It makes no difference when learning to balance on a dirt bike or a bicycle - all the same skills apply.

You do have a big difference in weight. Make that a huge difference in weight and something a rider must learn to handle when successfully balancing on a dirt bike.

Of course you need strength, one of many reasons you don't pop a child atop a 450, but if you notice most pros don't exude bulging muscles and, in fact, struggle a bit when trying to lift their dirt bike back on two wheels after a crash. Balancing on a dirt bike involves the fine art of technique much more than brawn.

At any rate, if you don't know how to maintain balance on a bicycle don't master your stabilization footing on a dirt bike. Don't bite off more than you can chew. Start small and build your way towards slowly developing the skills necessary to steadying yourself on the 2-stroke or 4s-trike ride of your choice.

Nonetheless, if you know how to effectively ride a bicycle don't think that means taking up dirt bike riding will come easy. But you do have the fundamentals down so now let's improve on them.

How to Improve Dirt Bike Balance

1. Stand Up

When riding remain standing. Stand on the foot pegs the on the track or trail which means slowing down. You can't corner while standing at a fast rate but it helps you gain proper control of the dirt bike which eventually translates to the sitting position when required. That old saying "you have to go slower to go faster" certainly applies here.

And when we say stand up we mean the entire length of the Moto or wherever you ride. Ruts give pro riders the fits and sitting when navigating through them comes naturally especially at high speeds. Slow down, remain standing and work your way through the ruts. Jumps too, and wherever the ground takes you.

Pro's Tip: When standing on the foot pegs point your toes in a little. This brings your knees in closer to the dirt bike allowing you to squeeze and hold on with proper technique easier.

You might feel safer in a sitting position especially when riding over rough terrain but standing on the foot pegs gives you more control over the dirt bike because it puts so much of your weight on a lower point of the bike. If standing makes you feel out of control then slow down until you feel in control.

2. Keep Feet on Pegs

Practice keeping your feet on the pegs at all times. Perhaps you have seen some of those cool cornering shots of the pros with their corner-side leg sticking straight out. They know how to balance, you don't. So keep your feet on the pegs as you corner and slow your normal pace. Same rule applies anywhere else on the track. If you hit some gnarly ruts fight the instinct to drop your feet. Keep them on the pegs, slow down and work your way through the ruts.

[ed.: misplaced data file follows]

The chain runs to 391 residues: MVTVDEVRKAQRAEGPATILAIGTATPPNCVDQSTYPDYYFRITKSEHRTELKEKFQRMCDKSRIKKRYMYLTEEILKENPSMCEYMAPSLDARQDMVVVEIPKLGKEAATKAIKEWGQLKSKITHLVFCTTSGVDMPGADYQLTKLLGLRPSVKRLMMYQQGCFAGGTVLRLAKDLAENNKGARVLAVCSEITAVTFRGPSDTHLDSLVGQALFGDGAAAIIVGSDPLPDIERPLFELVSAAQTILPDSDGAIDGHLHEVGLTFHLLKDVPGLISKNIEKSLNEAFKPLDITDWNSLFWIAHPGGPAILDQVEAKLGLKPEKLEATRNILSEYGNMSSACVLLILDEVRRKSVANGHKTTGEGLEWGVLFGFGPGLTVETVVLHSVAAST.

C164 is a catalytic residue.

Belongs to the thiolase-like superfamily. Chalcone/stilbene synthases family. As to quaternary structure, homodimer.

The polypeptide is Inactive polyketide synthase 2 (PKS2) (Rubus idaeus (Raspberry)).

Learning to keep your feet on the pegs develops muscle memory and forces you to grip the bike with your knees, i.e. proper technique, reducing your chances of arm pump and losing your balance.

3. Go for a Bike Ride

You learned the basics on a pedal bike now hone your skills by starting from the beginning. But skip the road bikes. Grab a mountain bike and hit some terrain. Nothing says Moto minus the dirt bike than hitting the trails on a mountain bike. You won't go as fast (exactly what you want) and if you have spent some time on a dirt bike you might find your bike riding skills on the upswing.

4. Use a Balance Board

A balance board mirrors the back-and-forth you get on a dirt bike. Of course, you won't get the speed or weight of a dirt bike, but you train your brain and body to learn and manage the jostling and jerking that comes on a dirt bike.

5. Find a Trainer

If you consistently spend more time in the dirt than on the bike or cannot get out of your comfort zone enough to remain standing on the foot pegs, then find a trainer who can help guide you through the process.

A key element to successfully riding a dirt bike comes from your ability to balance effectively and handle the bike throughout varying terrain and obstacles.

It sounds cliché but practice makes perfect. No one ever started out the gate knowing how to grab the holeshot. Learning, then honing the basics, and building on them trains your muscles and memory to ride a dirt bike successfully. Figuring out how to balance proficiently on a dirt bike represents just one part of the process.